“Time Misspent” by Sir Aubrey de Vere (Hunt and Lee, comps. The Book of the Sonnet, 1867)
There is no remedy for time misspent;
No healing for the waste of idleness,
Whose very languor is a punishment
Heavier than active souls can feel or guess.
O hours of indolence and discontent,
Not now to be redeemed! ye sting not less,
Because I know this span of life was lent
For lofty duties, not for selfishness.
Not to be whiled away in aimless dreams,
But to improve ourselves, and serve mankind,
Life and its choicest faculties were given.
Man should be ever better than he seems;
And shape his acts, and discipline his mind,
To walk, adorning earth, with hope of heaven.
The inner urge to adorn the earth is intrinsic to man’s being. This urge, which is spawned by the spirit of love, uprushes through the hearts and minds of men. As it passes through, it is transmuted into life expression through thoughts, words, and deeds.
These thoughts, words, and deeds either give rise to good or ill, depending upon the contents of the heart and mind. When the heart is pure and the mind is hinged on truth, that which surges forth is whole, holy and wholesome. When, on the other and, the heart is troubled and befouled and the mind is an alloy of truth and falsehood, that which is created is what might be called evil, or ill.
Note well: the original stimulus is the same. Love is the only creative power. That said, love must be transformed, that is, stepped down from one level of creation to the next; love does not travel directly from “heaven” to “earth” or put otherwise, from the invisible to the visible. It must pass through the transformer, that is, the heart and mind of mankind, to be of value on earth.
There is only one power, the power of love. It is the process by which that power is transformed into life expression that determines its ultimate utility. Used correctly, it produces good in the world. Used incorrectly, it is the source of all of mans ills.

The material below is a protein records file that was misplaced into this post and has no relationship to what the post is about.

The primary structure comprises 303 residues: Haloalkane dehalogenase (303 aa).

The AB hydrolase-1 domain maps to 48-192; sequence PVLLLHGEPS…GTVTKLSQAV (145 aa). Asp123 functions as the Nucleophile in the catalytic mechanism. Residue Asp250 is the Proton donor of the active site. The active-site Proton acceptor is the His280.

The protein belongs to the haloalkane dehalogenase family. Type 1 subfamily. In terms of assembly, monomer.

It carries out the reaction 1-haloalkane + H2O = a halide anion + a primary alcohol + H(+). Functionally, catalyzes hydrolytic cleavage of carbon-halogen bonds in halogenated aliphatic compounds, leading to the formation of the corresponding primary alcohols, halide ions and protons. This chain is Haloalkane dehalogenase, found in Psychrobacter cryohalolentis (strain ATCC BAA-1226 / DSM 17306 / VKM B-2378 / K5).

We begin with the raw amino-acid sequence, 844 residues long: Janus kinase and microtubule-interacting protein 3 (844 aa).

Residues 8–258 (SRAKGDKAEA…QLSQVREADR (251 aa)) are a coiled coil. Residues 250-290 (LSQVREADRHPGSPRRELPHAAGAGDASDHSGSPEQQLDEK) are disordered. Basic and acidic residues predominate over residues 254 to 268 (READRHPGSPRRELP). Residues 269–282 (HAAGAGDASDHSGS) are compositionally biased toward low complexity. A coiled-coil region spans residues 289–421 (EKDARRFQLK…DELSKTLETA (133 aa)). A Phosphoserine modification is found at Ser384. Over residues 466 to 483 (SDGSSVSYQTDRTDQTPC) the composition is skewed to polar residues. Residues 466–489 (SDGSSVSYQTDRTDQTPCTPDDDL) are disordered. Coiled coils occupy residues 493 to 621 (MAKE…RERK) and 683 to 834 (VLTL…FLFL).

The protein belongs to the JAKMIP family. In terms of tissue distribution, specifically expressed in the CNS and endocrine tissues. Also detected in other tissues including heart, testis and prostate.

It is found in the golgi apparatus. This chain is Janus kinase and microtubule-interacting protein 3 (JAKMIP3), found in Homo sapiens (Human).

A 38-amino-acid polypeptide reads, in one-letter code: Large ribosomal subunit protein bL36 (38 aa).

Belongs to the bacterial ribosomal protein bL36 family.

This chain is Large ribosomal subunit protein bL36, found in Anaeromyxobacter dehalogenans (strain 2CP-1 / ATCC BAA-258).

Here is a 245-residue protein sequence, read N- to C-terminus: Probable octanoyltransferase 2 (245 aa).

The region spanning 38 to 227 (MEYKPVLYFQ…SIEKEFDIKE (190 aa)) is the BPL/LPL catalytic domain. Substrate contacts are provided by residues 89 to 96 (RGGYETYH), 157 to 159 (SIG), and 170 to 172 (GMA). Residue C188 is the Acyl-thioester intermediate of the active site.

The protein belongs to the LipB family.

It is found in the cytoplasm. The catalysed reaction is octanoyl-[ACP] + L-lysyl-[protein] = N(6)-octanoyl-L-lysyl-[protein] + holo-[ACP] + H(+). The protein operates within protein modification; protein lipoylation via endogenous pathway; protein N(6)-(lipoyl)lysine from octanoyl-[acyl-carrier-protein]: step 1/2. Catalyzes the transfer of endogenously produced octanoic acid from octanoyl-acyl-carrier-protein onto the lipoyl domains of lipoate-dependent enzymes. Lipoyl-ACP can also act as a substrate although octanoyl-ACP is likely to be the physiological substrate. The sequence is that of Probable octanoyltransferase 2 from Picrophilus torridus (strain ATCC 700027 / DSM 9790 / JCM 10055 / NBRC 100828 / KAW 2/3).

Why is mankind so desperate to catalog and categorize even the minutiae of creation? He sees knowledge as power and believes that only through the accumulation of all knowledge will he be able to control all nature, and by extension, his destiny.
It must be seen that this self-centered state from which few people ever emerge is deleterious. It creates a condition in which man is deluded into believing that he is independently driven to create, that the urge to adorn the earth begins and ends in him. His arrogance leads him to deny the point of connection he represents in the large chain of creation which is forged in the fires of love. As a consequence, he sets out to impose himself on the world around him. He longs for control and security, and sees his salvation in knowledge and the domination of nature, rather than recognizing that his sense of fulfillment and safety come from the extension of love’s dominion into the earth.
We are born to adorn the earth, not as free agents, but ironically, by virtue of our free will. The liberty of free will, however, does not derive from license. The freedom, control and peace of mind we seek comes not as we force our independent will upon the earth around us, but as we do so with “hope of heaven.”
It is for this reason that we must not waste the precious moments we have in idleness. We must constantly seek to improve ourselves – by continuously letting our hearts be made pure and by constantly reconciling our minds with truth – so that our lives and expression might adorn the earth with that which is whole, holy and wholesome.